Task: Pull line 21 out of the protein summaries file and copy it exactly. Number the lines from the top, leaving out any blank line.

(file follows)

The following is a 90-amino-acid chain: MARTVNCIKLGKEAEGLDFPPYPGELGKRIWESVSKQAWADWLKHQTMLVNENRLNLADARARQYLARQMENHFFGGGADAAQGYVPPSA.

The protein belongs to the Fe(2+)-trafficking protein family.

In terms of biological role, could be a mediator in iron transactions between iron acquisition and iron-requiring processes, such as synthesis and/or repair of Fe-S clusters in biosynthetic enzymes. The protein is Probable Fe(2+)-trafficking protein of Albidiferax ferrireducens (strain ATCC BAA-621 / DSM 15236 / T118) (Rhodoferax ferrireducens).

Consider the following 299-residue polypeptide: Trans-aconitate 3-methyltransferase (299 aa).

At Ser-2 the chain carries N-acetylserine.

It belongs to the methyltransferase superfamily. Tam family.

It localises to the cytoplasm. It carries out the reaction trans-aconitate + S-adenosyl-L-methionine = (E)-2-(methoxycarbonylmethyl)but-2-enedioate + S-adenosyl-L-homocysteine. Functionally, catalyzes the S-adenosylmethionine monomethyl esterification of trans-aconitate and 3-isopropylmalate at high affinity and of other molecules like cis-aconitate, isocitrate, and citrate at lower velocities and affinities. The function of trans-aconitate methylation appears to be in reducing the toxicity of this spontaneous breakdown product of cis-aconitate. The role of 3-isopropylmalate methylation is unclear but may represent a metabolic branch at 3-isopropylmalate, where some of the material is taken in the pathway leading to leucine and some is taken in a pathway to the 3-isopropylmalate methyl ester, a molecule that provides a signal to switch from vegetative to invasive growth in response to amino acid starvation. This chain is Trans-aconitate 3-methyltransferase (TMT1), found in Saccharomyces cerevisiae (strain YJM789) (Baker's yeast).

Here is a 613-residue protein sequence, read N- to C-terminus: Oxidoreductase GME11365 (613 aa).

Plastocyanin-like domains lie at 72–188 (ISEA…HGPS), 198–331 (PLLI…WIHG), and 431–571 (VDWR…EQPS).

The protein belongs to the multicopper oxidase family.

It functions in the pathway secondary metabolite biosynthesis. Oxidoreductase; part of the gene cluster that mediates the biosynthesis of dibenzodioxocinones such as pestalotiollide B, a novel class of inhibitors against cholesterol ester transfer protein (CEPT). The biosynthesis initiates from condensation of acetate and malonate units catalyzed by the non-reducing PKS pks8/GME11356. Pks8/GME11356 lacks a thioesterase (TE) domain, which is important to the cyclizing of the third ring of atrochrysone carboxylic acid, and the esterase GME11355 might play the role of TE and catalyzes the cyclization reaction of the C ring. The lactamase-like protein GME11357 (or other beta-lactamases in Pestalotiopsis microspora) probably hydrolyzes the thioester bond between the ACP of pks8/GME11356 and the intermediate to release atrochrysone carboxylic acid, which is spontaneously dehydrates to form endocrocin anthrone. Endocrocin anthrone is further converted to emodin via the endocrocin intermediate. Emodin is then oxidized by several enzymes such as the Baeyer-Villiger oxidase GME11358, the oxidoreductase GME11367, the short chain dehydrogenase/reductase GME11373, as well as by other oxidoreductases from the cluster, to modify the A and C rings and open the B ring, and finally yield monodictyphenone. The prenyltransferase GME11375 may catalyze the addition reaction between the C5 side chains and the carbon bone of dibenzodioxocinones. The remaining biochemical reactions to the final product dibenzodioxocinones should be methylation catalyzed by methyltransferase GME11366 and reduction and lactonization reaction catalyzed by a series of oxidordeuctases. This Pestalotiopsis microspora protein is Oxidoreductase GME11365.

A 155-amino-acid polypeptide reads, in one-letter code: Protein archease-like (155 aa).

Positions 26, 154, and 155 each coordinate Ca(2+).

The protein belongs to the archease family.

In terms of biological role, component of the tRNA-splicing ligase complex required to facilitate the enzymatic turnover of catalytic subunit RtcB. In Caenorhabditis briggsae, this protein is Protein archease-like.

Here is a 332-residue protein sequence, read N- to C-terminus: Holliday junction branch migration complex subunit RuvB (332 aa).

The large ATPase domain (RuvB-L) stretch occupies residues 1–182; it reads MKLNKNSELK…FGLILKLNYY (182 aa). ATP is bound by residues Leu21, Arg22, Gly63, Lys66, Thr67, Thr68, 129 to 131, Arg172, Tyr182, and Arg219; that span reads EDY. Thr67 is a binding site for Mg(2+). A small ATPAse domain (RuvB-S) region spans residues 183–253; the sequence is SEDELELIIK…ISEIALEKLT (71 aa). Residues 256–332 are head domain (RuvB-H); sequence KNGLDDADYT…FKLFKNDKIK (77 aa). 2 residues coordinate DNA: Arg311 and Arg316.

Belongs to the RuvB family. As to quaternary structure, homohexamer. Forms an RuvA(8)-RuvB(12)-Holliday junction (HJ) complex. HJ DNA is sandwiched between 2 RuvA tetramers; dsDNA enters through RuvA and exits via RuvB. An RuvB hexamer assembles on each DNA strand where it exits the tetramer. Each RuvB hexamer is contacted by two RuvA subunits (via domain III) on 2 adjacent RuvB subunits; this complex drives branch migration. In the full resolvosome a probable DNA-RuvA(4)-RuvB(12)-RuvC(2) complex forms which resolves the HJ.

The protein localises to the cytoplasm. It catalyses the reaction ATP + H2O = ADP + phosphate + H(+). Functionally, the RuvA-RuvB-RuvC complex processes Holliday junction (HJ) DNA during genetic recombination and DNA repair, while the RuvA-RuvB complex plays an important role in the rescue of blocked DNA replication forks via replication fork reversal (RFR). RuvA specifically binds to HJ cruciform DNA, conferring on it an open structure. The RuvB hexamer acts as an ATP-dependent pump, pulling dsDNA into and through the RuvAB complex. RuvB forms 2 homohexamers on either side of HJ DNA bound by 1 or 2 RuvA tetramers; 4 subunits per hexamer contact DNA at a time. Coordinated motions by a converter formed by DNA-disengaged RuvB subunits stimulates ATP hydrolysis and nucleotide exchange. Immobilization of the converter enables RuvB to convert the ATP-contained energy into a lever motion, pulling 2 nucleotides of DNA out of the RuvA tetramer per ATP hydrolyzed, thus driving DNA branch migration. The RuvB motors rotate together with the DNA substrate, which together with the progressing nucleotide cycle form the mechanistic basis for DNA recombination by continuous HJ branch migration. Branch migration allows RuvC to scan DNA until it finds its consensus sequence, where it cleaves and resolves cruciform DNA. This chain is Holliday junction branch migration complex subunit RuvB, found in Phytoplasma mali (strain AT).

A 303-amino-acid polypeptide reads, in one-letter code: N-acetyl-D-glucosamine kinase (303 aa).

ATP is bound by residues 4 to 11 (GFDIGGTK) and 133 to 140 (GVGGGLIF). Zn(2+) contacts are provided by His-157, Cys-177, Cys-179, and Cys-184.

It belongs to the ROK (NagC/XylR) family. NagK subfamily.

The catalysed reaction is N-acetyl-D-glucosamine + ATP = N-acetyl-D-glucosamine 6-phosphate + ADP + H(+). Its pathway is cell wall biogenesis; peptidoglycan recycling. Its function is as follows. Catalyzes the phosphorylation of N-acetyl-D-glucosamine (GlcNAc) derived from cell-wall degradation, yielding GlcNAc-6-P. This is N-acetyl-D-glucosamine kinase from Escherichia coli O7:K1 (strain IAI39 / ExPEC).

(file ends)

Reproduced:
ATP is bound by residues 4 to 11 (GFDIGGTK) and 133 to 140 (GVGGGLIF). Zn(2+) contacts are provided by His-157, Cys-177, Cys-179, and Cys-184.